Ten Tax Myths
P R É C. S O M M A I R E S U I V.

Myth 2
We have one of the highest tax rates among the 29 countries in the OECD — the Organization for Economic Cooperation and Development — and the G-7

 T his allegation has been repeated over and over again by business representatives and conservative media pundits, to the point that it is now the conventional wisdom. While it shows that business thinks it appropriate to compare Canada to other OECD countries, the claim itself is completely false — and always has been. As Table 2.2 illustrates, Canada places very close to the middle of the OECD countries, no matter what kind of tax is compared — a ranking that has been steady for many years. If we compare ourselves to European countries, we collect a lower percentage of our GDP in tax revenue.

Table 2.1 Tax Revenue as a share of GDP, 1996

Personal Income TaxCorporate Income Tax Social SecurityTaxes on Goods and Services Other TaxesTotal Tax Revenue
Canada13.93.35.9 9.14.636.8
United States10.72.76.7 4.93.528.5
European Union11.03.211.2 13.33.742.4
OECD average10.13.18.4 12.33.837.7
Source: OECD Revenue Statistics, 1965-1996.

Table 2.2
How Canada Compares Internationally (1996)

Total Taxes (% of GDP) Highest Personal Income Tax Rate Lowest Personal Income Tax Rate Average Disposable Income (% of gross pay)
New Zealand35.833.033.083.8
OECD Average37.747.835.185.1
Source: OECD in Figures, 1998.

Again, this is just slightly below the OECD average of 85.1%, and higher than the U.S. Fifteen countries have a higher disposable income as a percentage of total income, and 13 have lower. While these OECD figures are useful to know, given the frequent repetition of this tax myth, they are not particularly meaningful unless we also compare what we get for those taxes. For example, while our governments collect a higher portion of GDP than does the U.S., we get a great deal more in government services, most significantly universal, publicly-funded Medicare. Americans pay an enormous amount for their profit-oriented medical care system (whose overall per capita cost is 50% higher than ours to account for the high administrative costs and the profits being made).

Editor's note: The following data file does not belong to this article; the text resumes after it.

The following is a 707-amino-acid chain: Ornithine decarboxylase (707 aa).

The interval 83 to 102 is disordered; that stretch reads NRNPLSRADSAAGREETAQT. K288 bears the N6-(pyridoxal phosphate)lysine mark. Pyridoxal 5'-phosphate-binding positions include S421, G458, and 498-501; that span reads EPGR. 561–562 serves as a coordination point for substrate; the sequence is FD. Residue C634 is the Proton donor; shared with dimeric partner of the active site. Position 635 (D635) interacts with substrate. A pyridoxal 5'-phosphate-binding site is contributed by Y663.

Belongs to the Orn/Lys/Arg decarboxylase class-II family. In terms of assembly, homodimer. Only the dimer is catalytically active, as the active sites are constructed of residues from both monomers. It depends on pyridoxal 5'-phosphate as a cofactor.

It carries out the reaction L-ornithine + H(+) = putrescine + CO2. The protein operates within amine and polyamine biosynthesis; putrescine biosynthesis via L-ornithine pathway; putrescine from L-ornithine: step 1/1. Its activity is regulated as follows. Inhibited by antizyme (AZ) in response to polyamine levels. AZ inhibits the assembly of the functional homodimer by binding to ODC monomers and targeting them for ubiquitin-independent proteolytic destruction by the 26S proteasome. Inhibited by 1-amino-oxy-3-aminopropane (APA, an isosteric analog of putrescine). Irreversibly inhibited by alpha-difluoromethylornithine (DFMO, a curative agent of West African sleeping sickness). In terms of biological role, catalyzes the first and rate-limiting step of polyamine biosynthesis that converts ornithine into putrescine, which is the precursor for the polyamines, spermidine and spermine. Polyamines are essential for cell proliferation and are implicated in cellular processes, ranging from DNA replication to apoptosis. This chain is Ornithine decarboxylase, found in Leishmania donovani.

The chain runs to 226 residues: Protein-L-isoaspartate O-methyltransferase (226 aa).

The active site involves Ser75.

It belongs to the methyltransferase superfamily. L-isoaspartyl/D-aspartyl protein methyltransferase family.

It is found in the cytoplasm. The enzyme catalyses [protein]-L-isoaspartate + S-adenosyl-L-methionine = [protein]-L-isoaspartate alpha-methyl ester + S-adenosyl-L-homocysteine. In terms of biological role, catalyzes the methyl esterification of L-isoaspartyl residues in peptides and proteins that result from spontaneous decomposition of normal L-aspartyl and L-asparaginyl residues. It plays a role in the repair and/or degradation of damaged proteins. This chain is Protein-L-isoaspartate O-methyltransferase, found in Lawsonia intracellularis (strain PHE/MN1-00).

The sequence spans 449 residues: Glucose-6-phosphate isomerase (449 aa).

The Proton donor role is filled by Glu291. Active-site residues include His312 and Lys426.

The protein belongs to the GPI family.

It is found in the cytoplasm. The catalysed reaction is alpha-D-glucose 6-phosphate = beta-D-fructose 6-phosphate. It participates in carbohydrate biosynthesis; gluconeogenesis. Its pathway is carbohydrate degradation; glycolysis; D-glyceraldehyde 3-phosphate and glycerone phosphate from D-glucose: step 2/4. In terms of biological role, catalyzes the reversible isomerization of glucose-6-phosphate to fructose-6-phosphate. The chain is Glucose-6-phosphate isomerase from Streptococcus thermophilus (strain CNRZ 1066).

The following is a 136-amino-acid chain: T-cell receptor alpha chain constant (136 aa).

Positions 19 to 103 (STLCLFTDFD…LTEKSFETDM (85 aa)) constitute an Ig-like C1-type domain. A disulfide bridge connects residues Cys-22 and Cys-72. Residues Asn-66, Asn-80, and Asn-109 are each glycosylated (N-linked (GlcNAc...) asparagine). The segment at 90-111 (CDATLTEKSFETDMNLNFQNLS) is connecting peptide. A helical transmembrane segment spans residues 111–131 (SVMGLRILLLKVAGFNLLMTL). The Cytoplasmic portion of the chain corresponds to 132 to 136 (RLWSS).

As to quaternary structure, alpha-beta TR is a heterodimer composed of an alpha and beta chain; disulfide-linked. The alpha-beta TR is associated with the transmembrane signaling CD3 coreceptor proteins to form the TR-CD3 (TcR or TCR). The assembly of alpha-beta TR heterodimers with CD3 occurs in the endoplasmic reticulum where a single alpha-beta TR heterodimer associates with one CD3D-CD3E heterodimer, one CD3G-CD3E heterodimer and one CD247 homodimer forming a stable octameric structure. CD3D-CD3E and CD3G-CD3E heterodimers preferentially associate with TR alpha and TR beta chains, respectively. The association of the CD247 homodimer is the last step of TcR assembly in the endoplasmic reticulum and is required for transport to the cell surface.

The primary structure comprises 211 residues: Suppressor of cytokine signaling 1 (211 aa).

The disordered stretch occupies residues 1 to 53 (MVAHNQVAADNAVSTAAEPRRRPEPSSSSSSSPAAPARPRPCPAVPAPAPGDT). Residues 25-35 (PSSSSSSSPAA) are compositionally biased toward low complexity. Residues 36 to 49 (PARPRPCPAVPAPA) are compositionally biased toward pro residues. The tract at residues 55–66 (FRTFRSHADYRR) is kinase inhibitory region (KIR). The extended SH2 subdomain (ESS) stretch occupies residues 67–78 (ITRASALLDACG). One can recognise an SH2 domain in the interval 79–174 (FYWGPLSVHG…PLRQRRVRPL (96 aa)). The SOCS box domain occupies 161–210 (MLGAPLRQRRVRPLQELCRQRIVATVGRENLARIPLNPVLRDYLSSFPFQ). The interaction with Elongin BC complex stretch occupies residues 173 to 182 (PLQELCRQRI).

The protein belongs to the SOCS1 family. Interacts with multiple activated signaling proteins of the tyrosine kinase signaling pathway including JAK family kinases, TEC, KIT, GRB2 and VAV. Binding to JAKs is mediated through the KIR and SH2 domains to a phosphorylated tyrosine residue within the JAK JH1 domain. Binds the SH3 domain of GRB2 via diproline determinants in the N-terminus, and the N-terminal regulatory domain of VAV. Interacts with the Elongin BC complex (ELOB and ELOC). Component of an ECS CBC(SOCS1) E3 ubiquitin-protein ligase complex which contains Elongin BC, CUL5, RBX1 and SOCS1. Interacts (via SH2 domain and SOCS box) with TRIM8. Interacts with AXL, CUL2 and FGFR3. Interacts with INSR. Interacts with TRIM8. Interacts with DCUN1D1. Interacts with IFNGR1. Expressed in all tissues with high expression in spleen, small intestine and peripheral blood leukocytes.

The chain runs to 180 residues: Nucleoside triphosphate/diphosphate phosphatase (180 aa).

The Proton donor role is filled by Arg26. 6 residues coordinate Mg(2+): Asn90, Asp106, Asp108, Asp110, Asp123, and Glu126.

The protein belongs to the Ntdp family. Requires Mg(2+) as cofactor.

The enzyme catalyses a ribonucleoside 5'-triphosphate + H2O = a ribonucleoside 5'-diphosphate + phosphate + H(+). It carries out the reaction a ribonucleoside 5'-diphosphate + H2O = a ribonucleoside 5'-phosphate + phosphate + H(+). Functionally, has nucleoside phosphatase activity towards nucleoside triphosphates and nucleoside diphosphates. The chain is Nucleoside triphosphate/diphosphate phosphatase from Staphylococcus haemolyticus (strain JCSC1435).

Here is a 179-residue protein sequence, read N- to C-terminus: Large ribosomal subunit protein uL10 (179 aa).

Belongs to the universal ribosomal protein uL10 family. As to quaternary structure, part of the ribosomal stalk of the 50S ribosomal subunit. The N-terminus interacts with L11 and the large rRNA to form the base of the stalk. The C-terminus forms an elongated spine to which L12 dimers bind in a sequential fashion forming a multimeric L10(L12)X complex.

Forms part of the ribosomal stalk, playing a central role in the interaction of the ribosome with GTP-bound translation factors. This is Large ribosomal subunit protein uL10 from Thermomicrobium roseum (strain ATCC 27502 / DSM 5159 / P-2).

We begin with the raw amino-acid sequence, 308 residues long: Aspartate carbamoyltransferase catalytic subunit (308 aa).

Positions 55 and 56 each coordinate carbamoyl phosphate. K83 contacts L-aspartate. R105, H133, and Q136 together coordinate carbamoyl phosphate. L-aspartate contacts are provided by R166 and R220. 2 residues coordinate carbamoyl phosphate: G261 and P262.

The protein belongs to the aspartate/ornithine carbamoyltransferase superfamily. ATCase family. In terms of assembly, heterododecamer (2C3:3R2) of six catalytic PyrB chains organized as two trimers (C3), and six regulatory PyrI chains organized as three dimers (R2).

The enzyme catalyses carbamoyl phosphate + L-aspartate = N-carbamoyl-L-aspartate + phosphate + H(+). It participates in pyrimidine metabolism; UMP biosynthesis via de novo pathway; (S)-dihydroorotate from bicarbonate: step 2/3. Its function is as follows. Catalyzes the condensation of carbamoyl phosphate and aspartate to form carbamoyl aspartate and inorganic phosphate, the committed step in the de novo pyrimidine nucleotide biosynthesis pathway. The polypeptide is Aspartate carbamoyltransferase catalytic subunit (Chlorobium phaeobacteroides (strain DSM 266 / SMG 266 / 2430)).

The same is true of education, although Canada is headed in the wrong direction in education spending. A meaningful comparison of taxes paid would add the costs of Medicare to the average American family’s tax bill.

We pay less in taxes as a percentage of GDP than do people in most European countries, but they in turn enjoy social programs of far greater generosity and comprehensiveness for their higher taxes. Most of the more developed countries in Europe have social programs that Canadians can only dream of: universal, publicly-funded child care; maternity leave with full or nearly full pay for all working mothers; weeks of legislated time off to care for sick children; up to twice the number of weeks of paid vacation; well-funded universities with low or no (as in Britain, even under Thatcher) tuition fees. Our UI program now ranks below even that of the U.S., and is one of the most miserly of the OECD countries.

[4] Eric Beauchesne, “Canadian tax load same as US”, Vancouver Sun, May 26, 1999.

Ten Tax Myths
P R É C. S O M M A I R E S U I V.